Younger Physicians Provide Higher-Quality Care Than Older Physicians, Analysis Finds
Previous research suggests that older doctors tend to provide lower-quality care than younger doctors who recently graduated from medical school, according to a "provocative" Harvard Medical School analysis in Tuesday's Annals of Internal Medicine, the Boston Globe reports.
Based on a review of 59 previous studies, researchers found that older age negatively affected performance in a wide range of areas, from following appropriate cancer-screening techniques to diagnosing depression. The 59 studies -- dating from 1966 -- factored in doctors' ages or years since medical school when measuring knowledge or quality of care.
For example, a 2000 American Board of Internal Medicine study included in the analysis found that heart attack patients were 10% more likely to die if their doctor was 20 years out of medical school compared with a recent graduate.
The Harvard study "is the most comprehensive look at the importance of age and years since medical school in determining physicians' skills," the Globe reports. Lead author Niteesh Choudhry said that part of the problem is that the philosophy of medicine has changed during the past 30 years, from a focus on personal experience in making medical decisions to today's greater reliance on evidence-based medicine and research in medical journals.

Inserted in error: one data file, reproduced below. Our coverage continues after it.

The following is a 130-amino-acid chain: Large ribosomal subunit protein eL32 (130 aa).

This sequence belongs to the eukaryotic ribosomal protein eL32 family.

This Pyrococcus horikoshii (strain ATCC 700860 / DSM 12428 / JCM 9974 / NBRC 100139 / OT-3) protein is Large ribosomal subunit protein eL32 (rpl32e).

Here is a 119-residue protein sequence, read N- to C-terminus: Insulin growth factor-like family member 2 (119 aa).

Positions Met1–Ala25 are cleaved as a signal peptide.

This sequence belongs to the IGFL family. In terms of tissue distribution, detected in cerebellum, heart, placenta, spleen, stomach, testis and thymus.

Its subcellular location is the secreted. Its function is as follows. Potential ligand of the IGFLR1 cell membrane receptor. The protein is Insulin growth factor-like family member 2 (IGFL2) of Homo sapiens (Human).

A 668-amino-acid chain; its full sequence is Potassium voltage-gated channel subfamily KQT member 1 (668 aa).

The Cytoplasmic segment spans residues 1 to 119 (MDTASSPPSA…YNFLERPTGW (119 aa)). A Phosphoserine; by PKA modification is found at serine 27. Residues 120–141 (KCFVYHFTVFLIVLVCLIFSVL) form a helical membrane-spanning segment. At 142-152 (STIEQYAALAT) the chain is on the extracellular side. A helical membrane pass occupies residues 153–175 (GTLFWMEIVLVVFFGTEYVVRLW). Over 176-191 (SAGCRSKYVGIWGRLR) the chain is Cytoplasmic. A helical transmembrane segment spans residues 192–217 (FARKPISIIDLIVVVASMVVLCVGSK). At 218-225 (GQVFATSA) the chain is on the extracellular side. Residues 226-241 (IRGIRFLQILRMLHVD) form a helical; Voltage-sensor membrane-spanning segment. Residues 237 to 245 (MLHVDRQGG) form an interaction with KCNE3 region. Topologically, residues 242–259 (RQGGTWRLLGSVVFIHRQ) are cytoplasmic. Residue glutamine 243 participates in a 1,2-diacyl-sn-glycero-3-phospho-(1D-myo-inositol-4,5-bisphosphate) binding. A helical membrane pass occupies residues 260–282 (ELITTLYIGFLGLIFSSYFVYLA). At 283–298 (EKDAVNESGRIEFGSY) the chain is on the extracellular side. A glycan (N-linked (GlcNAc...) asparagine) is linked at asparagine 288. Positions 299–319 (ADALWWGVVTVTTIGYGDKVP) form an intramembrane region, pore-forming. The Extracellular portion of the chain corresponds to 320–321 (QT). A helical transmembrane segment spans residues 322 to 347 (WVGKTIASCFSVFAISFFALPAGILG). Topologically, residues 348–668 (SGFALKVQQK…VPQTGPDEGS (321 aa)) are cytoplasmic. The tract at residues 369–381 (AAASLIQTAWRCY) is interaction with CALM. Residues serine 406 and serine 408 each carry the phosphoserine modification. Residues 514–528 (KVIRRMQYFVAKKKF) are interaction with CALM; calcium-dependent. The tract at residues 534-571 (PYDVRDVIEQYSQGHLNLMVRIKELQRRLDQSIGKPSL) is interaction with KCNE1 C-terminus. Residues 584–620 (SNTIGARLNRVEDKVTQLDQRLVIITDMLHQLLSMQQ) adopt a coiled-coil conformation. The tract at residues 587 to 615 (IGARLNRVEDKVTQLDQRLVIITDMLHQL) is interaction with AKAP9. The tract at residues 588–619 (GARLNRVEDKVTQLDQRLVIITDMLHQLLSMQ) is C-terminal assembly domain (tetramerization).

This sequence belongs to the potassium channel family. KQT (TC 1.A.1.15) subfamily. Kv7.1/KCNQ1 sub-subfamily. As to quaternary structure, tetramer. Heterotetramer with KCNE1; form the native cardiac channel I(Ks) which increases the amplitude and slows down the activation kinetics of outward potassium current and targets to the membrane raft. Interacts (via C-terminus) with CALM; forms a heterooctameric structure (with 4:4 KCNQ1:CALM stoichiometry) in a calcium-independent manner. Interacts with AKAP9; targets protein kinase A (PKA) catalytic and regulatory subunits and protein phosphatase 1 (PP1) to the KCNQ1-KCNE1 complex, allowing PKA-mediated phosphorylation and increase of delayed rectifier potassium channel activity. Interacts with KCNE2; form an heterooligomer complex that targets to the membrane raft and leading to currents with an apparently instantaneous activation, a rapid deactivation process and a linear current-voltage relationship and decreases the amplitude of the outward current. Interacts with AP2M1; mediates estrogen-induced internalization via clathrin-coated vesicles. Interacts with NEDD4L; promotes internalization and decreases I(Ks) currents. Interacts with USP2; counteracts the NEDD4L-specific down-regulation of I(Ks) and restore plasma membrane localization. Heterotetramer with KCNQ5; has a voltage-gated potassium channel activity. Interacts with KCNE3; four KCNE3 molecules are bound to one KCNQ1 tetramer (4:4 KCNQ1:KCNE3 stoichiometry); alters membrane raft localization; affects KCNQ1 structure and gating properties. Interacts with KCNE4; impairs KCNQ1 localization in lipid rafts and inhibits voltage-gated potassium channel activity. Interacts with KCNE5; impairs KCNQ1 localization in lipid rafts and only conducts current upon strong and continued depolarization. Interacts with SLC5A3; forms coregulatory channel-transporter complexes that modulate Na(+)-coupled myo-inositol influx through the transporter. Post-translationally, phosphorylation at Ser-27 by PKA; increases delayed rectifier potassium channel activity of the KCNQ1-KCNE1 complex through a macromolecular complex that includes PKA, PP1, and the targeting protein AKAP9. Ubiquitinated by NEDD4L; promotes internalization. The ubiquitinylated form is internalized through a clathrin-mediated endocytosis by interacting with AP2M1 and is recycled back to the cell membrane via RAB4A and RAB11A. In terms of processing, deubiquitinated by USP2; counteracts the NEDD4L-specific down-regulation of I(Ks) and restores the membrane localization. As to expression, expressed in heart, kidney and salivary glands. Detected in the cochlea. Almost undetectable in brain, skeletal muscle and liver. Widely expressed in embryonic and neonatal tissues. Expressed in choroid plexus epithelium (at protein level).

In addition, according to the Globe, "older doctors generally agreed that the rapid increase in new medical knowledge can be a challenge to keep pace with, especially as doctors already are pressed for time to see all their patients."
In an accompanying editorial, officials from the American College of Physicians and ABIM said doctors should be required to undergo a more rigorous re-certification process (Allen, Boston Globe, 2/15). The study is available online.